‘Push Through’ Third Graders and Recognize Your Greatness, Says Teacher

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Jasmyn Wright is the teacher every parent prays for–inspiring, encouraging and devoted to childrens’ ability to succeed.

Lucky enough for the City of Brotherly Love parentals, the 27-year-old landed at Frederick  Douglass Elementary in Philly. Where her third grade class is taught to “push through” their obstacles daily by reciting this catchy mantra:

“What if it’s too hard?” the teacher asks her students.

“I’m gonna push through!” they respond.

“What if it’s too tough?” Wright asks.

“I’m gonna push through!” they answer.

“What if you’re just too dumb?” she asks.

“That ain’t true!” they exclaim.

“What if you’re just too young?” the teacher asks.

“That ain’t true!” the students answer.

“What if you just can’t do it?”

“That ain’t true!”

“Why, because …”

“I can do anything I put my mind to!”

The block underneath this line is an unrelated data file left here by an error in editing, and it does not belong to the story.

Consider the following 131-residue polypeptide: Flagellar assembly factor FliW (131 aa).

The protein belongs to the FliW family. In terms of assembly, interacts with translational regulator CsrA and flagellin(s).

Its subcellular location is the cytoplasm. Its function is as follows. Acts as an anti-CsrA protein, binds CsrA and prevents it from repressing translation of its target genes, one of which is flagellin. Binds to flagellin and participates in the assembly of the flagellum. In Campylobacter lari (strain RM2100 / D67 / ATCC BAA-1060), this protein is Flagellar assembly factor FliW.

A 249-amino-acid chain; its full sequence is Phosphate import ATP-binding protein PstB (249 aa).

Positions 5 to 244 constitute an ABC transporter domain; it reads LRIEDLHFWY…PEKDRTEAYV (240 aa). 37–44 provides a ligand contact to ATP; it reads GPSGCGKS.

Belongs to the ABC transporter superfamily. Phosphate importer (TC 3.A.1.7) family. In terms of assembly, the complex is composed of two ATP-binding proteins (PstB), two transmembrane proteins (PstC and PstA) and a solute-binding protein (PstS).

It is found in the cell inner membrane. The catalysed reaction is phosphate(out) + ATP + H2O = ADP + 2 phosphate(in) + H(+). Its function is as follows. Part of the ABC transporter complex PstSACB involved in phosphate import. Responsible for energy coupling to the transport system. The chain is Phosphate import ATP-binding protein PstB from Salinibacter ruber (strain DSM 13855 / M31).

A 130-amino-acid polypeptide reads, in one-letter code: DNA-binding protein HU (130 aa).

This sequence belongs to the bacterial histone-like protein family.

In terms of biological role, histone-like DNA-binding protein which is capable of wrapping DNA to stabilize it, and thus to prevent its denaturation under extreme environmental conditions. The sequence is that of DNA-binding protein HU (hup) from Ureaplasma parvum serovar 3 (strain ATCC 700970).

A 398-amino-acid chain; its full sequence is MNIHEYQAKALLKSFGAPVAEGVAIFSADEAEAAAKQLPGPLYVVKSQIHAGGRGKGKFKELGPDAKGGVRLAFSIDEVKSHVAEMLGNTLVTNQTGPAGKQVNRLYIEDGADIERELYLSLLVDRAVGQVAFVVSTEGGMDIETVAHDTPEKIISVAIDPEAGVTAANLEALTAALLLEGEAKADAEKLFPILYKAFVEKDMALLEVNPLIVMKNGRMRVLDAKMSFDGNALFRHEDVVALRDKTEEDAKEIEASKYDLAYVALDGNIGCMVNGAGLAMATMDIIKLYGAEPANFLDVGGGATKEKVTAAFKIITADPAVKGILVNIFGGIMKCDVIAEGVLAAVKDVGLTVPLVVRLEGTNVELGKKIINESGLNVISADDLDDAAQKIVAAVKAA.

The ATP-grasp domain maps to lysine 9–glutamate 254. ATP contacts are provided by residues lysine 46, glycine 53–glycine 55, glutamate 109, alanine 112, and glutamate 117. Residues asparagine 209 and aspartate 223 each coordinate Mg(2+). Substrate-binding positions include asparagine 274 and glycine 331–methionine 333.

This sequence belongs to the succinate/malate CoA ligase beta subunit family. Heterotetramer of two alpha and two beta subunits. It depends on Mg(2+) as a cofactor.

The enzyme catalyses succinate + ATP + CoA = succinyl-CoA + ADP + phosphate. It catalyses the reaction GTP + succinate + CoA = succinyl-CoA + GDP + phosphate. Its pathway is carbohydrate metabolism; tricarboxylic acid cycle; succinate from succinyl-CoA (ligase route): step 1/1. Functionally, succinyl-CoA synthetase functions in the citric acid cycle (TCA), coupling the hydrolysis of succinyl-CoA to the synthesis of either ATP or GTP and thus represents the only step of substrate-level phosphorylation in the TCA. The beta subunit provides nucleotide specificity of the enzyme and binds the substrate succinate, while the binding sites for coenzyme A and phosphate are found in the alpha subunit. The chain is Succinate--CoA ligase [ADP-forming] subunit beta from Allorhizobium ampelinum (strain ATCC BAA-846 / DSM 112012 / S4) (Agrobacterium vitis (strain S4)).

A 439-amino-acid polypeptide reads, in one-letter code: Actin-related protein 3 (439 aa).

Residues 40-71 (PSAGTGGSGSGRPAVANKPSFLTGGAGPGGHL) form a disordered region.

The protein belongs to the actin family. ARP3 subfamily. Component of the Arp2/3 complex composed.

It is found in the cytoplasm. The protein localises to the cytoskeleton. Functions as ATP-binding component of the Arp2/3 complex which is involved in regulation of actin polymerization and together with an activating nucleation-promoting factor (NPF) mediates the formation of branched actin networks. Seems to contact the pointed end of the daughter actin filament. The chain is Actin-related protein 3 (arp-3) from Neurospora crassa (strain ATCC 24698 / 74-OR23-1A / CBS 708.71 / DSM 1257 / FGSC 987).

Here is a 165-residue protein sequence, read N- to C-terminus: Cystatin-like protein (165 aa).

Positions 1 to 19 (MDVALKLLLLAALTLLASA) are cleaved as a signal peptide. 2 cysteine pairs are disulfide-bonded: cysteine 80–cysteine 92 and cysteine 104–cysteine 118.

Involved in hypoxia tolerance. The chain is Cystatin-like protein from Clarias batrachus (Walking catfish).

Wright cited pioneering black icons–like Nelson Mandela, Rosa Parks, Jackie Robinson and Michelle Obama–that “pushed through” to shatter long-held myths about Blacks to teach her students its possible.

The Spelman alum’s video of positive affirmations has been viewed over three million times on Facebook.

“Teaching my 3rd grade black and brown babies to #PushThrough today,” she wrote in the video caption. “Due to unwelcoming, unsettling, and uncomfortable election results, this was our lesson for the day.”

Wright, a poet and spoken word artist, told the Root that molding the young, gifted and black requires boosting their self-esteem. Even more so in light of a Trump presidency.

“I know that with my class specifically, sometimes they struggle with believing in themselves or sometimes they struggle with grappling through an assignment, or they struggle with interactions with their peers.

“With the election that went on, they were more troubled and they were upset,” she continued. “[So I thought,] yes, this is true, this has happened, but that doesn’t stop us from pushing through. We still have a calling, we still have a purpose, we still are made to leave an imprint in the world, and we cannot give up because of whatever happened.”

Which is why the charter school teacher is also helping kids outside the classroom by starting a nonprofit, I Am My Sister’s Keeper, with two friends. Just like POTUS has My Brother’s Keeper to focus on mentoring young men, Wright wants to raise up girls aged 12 to 18.

Let’s all bow our heads and pray for more teachers like Wright.

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